This is probably one of the first traditional superhero narratives I've read. I read graphic novels fairly regularly, but superhero comics are definitely a new one for me, so my knowledge of the Marvel universe and its inhabitants is pretty limited. Therefore I can't pretend how to know where this fits in, what's happening elsewhere, where in the timeline this comes or anything like that, or how it compares to incarnation that have come before it. So anyway...
Ms Marvel stars 16 year old Kamala Khan, born to a Pakistani family in Jersey City. She's obsessed with the Avengers, writes fanfic and leads a pretty normal, though tragically early-curfewed life. The story begins with a tiny glimpse at the practicalities of growing up Muslim in America. The temptation of bacon, the decision to wear a veil or not. The way people might decide what it says about you, whatever decision one comes to. The differences in parental expectations of American parents and Turkish or Pakistani parents is highlighted too (Or is it different? Don't all parents want their kids to be successful and stable?). It's really interesting to see the mundane, everydayness of other lives, rather than seeing an 'issue' made out of them- a difference is suggested, but it doesn't seem a big deal. Anyway. There's a party at the waterfront and Kamala can't go because there's alcohol. But her recently veiled friend Nikia won't go because there's alcohol. Both girls know their own mind and they both have things to work out for themselves.
When a debilitating fog rolls in as Kamala walks home from her disastrous party, she passes out and has what could be described as a religious experience. The Avengers are speaking to her- imparting wisdom and speaking Urdu and arranged in a beautiful, if slightly unorthodox religious tableau complete with hulk-hand Sloths and seagulls wearing trapper hats. She wakes up from her brush with divinity with inexplicable and initially uncontrollable powers. I love this full-page panel- the swirls, the sash, the hair...it's just incredible and now I feel somewhat indoctrinated into comics.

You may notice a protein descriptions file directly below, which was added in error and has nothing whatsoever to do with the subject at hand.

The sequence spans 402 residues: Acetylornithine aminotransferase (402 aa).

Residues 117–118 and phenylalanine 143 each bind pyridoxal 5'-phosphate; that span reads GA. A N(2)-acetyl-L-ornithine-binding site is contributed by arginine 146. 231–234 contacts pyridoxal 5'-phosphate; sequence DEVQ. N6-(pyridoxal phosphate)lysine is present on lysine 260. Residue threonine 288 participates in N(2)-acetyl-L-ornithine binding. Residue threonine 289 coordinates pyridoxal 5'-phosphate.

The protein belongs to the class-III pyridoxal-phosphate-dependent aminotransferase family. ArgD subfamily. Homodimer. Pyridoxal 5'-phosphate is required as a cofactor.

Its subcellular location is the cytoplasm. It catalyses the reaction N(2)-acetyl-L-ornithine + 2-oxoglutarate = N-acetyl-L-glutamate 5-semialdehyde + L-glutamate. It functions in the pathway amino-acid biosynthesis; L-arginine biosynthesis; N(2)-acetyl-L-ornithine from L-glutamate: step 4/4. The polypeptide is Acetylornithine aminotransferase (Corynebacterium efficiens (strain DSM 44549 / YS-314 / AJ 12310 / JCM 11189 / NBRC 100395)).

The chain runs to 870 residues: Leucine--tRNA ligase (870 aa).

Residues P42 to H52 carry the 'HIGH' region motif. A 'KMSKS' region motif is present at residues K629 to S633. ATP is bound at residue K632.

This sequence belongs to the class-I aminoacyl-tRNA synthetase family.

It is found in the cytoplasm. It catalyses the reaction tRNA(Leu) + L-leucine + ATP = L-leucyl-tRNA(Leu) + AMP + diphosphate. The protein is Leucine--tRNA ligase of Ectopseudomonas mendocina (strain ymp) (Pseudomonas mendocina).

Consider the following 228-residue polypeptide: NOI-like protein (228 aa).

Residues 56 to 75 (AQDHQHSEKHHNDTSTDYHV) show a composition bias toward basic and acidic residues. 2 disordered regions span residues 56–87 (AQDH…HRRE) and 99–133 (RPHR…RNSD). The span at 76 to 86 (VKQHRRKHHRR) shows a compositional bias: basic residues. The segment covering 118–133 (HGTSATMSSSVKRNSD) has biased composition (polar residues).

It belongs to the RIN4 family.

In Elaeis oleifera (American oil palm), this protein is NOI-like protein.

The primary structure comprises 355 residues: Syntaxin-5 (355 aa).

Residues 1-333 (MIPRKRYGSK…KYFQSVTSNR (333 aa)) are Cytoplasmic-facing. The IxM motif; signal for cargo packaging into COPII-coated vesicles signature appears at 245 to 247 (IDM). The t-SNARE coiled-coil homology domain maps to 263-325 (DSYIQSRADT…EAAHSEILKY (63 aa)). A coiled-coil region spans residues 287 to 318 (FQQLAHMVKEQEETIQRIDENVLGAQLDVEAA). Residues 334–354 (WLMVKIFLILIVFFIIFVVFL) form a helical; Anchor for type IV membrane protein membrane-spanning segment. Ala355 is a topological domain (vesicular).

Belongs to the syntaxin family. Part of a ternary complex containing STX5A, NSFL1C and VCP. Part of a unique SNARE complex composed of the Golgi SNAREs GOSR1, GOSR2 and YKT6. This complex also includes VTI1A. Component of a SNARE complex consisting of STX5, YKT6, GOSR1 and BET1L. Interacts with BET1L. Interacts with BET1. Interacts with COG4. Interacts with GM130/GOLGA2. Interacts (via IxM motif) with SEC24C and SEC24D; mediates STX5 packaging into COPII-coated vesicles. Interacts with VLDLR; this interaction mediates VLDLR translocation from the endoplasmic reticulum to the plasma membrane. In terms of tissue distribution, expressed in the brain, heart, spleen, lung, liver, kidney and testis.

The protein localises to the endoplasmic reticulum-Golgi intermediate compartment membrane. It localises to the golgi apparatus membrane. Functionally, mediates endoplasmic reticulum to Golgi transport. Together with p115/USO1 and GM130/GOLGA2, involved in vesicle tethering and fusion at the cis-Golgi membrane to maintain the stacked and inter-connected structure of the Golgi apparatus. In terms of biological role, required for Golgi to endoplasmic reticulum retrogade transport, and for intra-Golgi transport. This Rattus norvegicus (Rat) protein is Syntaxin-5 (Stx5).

Basically Kamala has a bit of an identity crisis early on- her polymorph powers let her become the buxom blonde superhero that she thinks people expect, the All-American figurehead that she has always seen in school. A reader could choose to perceive this as a cultural thing, but most likely it's a teen thing. Her indecision doesn't last long- Kamala is ready to show the world that brown hair, brown skin and burkini can be sufficiently super with the right attitude and the requisite amount of kick-assery. I think it is mostly about attitude. Kamala thinks a lot, even at this early stage, about what it means to do the right thing and why people might choose to intervene or not and what that says about them and their place in the world. She's brilliant and I love her.
As well as Kamala being a goofy, funny and occasionally melodramatic girl, she's also got a brilliant family. I absolutely loved the Khans- the deadpan, super sarcastic dad and her holier-than-thou brother who prays all day everyday (possibly to avoid getting a job) and the mum who simply doesn't understand what's going on in the heads of her kids. Her family, though glimpsed pretty briefly, seem dynamic and real, they seem pretty normal. They worry about the grades and the safety of their daughter, they want her to do well in life. It seems you don't need to be a massively traumatised orphan, radioactive or a millionaire to be a superhero anymore...
I loved how identifiable the story is so far, and just how modern it is. Most kids that have ever gone to school have wanted to be somebody else. They've wanted a smaller nose, less/more freckles, bigger/smaller boobs or to be taller/shorter or less clever/cleverer. Most readers too will relate to the pressure that Kamala feels she is under- the type of expectations that come with increased power or influence, the worries that she might not be up to it, might not be worthy of wielding such abilities. What teenager has never doubted their ability to successfully pull off what's expected of them?
It's pretty much a story about taking on a massive challenge despite having no idea whether you can manage it or not. It's about facing up to responsibilities and putting the time into getting something right. It's about learning to be happy with yourself and confident about the things that you can do. The artwork is immense and the characters come alive in the panels- I love how atmospheric they are. Dust, knock-out fog, school study-hall detritus, there's always something going on in the background and in the corners. I loved the neon blue lights too- sometimes it looks like the paper is actually luminous . It's not overly fussy or mega stylised, and I love the purple, orange and pinkish hues that tell the story of Kamala's night time missions. Can't wait for the next issue.